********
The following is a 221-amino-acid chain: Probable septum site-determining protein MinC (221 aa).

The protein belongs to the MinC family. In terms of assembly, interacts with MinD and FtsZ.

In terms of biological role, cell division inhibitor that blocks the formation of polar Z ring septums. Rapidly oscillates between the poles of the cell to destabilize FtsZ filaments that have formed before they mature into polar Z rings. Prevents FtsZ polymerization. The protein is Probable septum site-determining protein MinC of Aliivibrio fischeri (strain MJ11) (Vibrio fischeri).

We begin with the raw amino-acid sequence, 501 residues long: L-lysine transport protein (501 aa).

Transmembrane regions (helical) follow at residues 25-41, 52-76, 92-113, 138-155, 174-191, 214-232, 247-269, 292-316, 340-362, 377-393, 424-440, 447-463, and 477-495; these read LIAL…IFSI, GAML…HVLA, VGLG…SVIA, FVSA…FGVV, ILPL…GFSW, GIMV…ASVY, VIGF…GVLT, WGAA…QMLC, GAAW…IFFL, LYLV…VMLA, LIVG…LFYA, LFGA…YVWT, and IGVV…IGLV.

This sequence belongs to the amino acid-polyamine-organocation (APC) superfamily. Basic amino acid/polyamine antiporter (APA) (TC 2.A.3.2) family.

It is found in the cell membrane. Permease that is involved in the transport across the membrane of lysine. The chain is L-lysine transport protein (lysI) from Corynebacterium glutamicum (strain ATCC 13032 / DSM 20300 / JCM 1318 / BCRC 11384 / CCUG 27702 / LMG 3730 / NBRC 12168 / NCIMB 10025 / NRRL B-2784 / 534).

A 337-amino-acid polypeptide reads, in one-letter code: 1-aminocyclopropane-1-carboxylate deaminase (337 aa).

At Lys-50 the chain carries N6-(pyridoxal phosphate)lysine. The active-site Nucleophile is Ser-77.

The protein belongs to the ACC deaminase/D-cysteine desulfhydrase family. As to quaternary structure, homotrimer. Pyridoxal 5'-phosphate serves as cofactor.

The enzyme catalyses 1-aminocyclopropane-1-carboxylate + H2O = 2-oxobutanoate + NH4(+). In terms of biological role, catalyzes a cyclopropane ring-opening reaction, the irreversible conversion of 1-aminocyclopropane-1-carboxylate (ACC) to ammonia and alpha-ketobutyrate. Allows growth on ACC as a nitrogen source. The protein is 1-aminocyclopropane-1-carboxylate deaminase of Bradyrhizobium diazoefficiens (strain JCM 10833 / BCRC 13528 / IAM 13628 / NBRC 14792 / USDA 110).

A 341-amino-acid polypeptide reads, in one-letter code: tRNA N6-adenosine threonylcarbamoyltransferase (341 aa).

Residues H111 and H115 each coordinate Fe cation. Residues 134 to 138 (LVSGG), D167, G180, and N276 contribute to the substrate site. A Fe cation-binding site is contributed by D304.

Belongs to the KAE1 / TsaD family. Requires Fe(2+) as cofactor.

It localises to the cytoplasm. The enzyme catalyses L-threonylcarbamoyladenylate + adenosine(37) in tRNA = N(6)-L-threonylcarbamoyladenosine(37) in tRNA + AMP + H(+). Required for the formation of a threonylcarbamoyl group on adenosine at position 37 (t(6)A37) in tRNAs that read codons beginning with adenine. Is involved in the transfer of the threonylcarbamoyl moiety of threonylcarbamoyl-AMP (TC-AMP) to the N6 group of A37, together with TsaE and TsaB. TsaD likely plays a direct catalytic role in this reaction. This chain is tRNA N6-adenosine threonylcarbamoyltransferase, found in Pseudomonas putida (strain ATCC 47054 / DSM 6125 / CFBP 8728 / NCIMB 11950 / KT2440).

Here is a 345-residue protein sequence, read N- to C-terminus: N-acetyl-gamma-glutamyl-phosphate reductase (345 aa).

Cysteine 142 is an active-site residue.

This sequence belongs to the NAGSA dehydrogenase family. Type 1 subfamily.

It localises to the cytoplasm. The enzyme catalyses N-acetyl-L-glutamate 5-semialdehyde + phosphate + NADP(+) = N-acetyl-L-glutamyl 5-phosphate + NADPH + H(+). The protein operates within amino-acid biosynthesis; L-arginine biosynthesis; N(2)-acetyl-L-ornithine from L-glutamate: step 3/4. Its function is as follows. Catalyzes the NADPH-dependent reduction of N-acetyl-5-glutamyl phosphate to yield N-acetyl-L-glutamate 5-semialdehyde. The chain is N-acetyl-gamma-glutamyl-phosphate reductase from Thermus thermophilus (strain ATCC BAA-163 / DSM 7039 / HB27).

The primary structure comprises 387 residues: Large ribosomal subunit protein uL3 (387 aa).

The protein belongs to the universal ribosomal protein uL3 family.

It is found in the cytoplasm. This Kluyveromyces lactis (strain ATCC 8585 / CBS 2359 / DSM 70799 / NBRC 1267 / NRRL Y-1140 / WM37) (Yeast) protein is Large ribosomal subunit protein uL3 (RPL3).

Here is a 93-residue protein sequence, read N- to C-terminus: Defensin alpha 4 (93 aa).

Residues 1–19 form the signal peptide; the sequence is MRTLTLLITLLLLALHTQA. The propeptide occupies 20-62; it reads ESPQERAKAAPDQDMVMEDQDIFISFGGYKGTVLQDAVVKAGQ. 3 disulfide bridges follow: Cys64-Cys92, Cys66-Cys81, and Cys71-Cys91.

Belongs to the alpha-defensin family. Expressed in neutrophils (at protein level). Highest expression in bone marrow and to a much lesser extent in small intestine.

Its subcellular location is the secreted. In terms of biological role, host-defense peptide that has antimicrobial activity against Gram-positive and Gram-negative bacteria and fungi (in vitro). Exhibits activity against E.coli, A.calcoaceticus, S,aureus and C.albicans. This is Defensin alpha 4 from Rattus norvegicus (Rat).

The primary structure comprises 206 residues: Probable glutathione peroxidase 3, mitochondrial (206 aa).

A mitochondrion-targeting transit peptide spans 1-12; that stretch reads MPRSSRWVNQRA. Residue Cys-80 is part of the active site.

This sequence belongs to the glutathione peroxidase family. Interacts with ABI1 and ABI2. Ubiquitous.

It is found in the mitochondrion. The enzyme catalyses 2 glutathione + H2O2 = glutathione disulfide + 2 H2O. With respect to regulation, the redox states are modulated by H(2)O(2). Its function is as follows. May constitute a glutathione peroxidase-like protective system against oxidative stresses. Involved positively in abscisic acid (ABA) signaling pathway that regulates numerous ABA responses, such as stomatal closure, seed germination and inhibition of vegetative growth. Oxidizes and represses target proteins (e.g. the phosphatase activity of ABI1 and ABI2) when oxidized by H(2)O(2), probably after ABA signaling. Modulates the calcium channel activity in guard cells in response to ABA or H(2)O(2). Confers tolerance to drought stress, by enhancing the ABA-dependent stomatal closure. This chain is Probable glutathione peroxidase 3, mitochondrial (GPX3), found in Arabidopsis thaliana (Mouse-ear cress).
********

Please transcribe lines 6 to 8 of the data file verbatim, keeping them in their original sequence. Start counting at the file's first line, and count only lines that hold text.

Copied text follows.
This sequence belongs to the amino acid-polyamine-organocation (APC) superfamily. Basic amino acid/polyamine antiporter (APA) (TC 2.A.3.2) family.

It is found in the cell membrane. Permease that is involved in the transport across the membrane of lysine. The chain is L-lysine transport protein (lysI) from Corynebacterium glutamicum (strain ATCC 13032 / DSM 20300 / JCM 1318 / BCRC 11384 / CCUG 27702 / LMG 3730 / NBRC 12168 / NCIMB 10025 / NRRL B-2784 / 534).

A 337-amino-acid polypeptide reads, in one-letter code: 1-aminocyclopropane-1-carboxylate deaminase (337 aa).